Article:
You guys! We are so VERY excited to be the ones to announce this year’s National Book Award finalists! Check out the full list here.
Nice work, guys.
Meet the Peace Cars! Over the next two weeks, cars will be traveling from Peace Corps headquarters in D.C. to Atlanta, Los Angeles (via Chicago and Denver), and one will be traveling around the D.C. Metro area. Share your photo of the #PeaceCars and tell us why you’re interested in service.
Back in the day, the Peace Car was a VW van. Tomorrow, we’ll be unveiling the new generation of Peace Cars, which may be headed to a place near you. Get ready! #PeaceCars
Nothing screams punk like i’s dotted with hearts.
"But if the Dead Kennedies do not like the man so don’t I." Is there a single-tear emoticon? —Lars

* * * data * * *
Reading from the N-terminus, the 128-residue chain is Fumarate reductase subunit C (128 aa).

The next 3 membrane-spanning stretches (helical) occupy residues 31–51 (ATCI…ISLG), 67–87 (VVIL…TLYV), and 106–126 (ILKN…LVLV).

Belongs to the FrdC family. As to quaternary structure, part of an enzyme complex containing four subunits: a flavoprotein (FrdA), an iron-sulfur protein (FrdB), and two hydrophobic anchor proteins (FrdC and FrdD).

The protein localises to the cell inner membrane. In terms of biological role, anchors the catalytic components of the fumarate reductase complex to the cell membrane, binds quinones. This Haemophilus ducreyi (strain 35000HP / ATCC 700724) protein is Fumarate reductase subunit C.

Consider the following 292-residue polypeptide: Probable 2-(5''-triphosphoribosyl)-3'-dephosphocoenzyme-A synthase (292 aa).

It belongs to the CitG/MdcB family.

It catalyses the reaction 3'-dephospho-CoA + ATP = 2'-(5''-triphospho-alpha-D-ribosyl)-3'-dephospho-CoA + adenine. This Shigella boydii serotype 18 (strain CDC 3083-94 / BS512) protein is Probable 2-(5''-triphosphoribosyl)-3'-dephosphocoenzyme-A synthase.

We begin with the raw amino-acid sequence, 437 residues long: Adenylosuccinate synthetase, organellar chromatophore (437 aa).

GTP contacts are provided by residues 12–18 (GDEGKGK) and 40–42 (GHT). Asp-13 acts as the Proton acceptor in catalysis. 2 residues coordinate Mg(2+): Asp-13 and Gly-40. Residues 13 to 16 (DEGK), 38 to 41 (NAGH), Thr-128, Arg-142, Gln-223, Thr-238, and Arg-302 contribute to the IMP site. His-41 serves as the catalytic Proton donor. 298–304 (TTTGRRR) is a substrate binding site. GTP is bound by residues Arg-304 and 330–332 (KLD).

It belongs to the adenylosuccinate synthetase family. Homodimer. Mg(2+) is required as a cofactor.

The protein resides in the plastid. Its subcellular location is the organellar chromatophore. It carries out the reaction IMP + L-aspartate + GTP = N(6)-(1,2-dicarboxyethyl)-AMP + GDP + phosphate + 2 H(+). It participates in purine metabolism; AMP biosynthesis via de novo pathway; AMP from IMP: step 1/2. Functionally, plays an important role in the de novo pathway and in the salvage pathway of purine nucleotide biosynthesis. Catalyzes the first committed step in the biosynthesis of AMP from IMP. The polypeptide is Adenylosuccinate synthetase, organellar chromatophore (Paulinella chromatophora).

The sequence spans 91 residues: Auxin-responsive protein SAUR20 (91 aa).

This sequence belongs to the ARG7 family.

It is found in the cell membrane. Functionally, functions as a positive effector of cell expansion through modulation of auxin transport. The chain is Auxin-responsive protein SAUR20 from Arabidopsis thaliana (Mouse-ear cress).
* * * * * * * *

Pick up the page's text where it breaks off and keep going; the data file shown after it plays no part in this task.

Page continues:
Maureen Corrigan reviews The Paying Guests by Sarah Waters. The novel opens in 1922 in the ‘suburban backwater’ of London, where Frances Wray and her mother have fallen from the middle class and must take ‘paying guests’ into their home to stay afloat.
"The Paying Guests is no simple period piece. As alert as Waters is to historical detail, she’s also a superb storyteller with a gift for capturing the layered nuances of character and mood. Any reader familiar with Waters’ earlier novels like Tipping the Velvet will know that she’s especially drawn to the subject of lesbian relationships. What’s so immediately compelling about our protagonist, Frances Wray, is that, in a way that doesn’t seem at all anachronistic, she’s comfortable in her own queer skin. It’s most of the rest of the world — and, tragically, some of the people in her own house — who have serious problems with Frances and her so-called “unnatural” sexuality.”
Girls playing ukuleles, 1926